Origin of the Carbon Mineral Challenge

2nd February 2016

In early summer 2015, Executive Director of the Deep Carbon Observatory (DCO) Robert Hazen had an idea based upon his research. He and his colleagues pioneered the concept of mineral evolution, an explanation of how life and geology intertwined throughout Earth’s multi-billion year past. Their analyses indicated the likely existence of some minerals on Earth that, so far, mineralogists have not described. A significant subset of these undiscovered minerals should contain carbon. What if, asked Hazen, we could mobilize amateur and professional mineral collectors the world over to go out and look for Earth’s missing carbon minerals?

The Carbon Mineral Challenge Team
Carbon Mineral Challenge logoHazen’s postdoctoral scholar Daniel Hummer, a DCO early career scientist, professional mineralogist, and keen mineral collector himself, assumed scientific oversight of the Carbon Mineral Challenge and is now the primary spokesperson for the project. Barbara Lafuente, a graduate student in Bob Downs’ lab and curator of the RRUFF mineral database, also joined the team in Fall 2015. DCO Engagement Team members all play an active role in the project: Josh Wood as lead designer, Katie Pratt as copywriter and primary media liaison, Sara Hickox as project manager, and Sunshine Menezes as press outreach advisor, with Frank Baker reviewing content and leading website QA.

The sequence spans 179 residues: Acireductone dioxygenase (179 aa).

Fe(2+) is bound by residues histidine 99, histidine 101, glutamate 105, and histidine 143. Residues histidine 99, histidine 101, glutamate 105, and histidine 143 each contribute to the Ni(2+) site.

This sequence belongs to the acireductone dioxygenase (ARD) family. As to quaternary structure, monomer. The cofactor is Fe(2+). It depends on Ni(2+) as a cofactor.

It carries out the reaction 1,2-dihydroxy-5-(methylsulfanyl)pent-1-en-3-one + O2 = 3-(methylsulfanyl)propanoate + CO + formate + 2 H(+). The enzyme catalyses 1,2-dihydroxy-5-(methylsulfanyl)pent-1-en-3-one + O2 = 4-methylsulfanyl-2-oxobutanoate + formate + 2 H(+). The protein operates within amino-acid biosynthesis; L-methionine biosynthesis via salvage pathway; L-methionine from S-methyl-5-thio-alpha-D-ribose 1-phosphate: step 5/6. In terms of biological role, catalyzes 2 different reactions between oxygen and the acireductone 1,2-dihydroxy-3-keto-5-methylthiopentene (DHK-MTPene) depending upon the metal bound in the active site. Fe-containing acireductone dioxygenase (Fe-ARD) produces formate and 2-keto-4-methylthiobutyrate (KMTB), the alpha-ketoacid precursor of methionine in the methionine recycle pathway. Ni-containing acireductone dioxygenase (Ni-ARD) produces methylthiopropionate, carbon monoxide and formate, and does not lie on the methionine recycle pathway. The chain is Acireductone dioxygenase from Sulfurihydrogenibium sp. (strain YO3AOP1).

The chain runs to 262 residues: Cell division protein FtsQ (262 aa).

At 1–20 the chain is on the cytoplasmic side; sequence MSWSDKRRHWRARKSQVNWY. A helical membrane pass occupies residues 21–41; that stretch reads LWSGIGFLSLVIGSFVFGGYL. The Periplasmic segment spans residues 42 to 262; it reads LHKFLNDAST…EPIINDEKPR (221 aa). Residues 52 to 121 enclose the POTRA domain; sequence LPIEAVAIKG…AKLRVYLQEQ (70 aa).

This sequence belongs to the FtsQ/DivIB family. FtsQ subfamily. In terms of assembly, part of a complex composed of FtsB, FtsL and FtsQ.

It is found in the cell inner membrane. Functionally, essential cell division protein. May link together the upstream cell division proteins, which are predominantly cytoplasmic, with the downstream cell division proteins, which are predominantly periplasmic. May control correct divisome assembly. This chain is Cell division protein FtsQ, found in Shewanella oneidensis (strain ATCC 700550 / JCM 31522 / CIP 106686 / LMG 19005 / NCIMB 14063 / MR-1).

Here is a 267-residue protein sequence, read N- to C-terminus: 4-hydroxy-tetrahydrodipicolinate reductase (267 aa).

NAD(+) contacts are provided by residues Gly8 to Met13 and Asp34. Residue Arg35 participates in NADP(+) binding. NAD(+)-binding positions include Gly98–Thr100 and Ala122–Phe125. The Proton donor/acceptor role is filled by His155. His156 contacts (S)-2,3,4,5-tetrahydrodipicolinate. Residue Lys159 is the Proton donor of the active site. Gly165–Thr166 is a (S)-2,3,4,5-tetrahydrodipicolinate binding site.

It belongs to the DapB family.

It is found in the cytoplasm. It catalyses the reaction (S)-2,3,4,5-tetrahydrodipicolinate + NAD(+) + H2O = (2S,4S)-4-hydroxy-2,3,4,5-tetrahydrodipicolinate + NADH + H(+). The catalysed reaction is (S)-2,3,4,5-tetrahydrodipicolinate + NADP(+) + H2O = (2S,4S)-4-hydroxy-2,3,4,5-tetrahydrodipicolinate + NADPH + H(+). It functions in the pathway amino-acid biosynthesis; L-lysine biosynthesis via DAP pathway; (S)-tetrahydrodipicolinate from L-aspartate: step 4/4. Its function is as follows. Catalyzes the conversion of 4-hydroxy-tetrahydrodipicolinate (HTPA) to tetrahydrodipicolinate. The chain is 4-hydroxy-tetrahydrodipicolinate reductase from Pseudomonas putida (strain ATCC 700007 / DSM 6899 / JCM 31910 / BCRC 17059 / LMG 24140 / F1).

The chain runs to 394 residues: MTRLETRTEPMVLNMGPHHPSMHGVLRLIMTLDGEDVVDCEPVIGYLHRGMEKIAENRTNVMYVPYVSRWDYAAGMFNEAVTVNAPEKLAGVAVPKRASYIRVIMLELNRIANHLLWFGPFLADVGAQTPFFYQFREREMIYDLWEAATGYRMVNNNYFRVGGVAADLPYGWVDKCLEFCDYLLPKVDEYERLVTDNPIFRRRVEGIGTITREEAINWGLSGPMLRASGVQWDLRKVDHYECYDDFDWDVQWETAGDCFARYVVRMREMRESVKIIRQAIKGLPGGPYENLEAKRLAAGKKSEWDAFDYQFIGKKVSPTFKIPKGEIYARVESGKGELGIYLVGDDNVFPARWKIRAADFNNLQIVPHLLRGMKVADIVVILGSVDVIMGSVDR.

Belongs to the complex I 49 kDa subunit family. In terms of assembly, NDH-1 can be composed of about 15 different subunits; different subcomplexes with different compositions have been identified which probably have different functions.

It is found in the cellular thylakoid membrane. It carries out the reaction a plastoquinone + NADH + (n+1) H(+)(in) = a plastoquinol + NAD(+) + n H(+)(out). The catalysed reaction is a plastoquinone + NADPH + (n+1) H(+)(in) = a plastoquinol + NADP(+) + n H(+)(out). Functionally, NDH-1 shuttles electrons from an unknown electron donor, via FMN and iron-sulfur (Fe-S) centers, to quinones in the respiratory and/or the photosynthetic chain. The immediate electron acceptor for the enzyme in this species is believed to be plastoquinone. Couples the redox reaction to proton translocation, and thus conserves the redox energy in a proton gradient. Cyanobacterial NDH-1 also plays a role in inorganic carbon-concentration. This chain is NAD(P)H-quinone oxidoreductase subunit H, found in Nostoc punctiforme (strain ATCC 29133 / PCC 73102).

The Launch of the Challenge
The Challenge was launched at an AGU press workshop at 4pm PST on Wednesday, 16 December 2015. A video archive of the workshop panel, featuring Robert Hazen, Daniel Hummer, and Barbara Lafuente, is available here.

Carbon Mineral Challenge GoodsTo enhance outreach activities, the team worked with Smithsonian Digital Studios to create a short video explaining the Challenge. The team also produced physical collateral (pictured right: infographic postcards, stickers, lapel pins, and field notebooks) to promote the Carbon mineral Challenge at events such as mineral shows, science conferences and other relevant events.

The first new carbon minerals are already surfacing, and the team is coordinating with the IMA to arrange official announcements.

Recently Discovered Minerals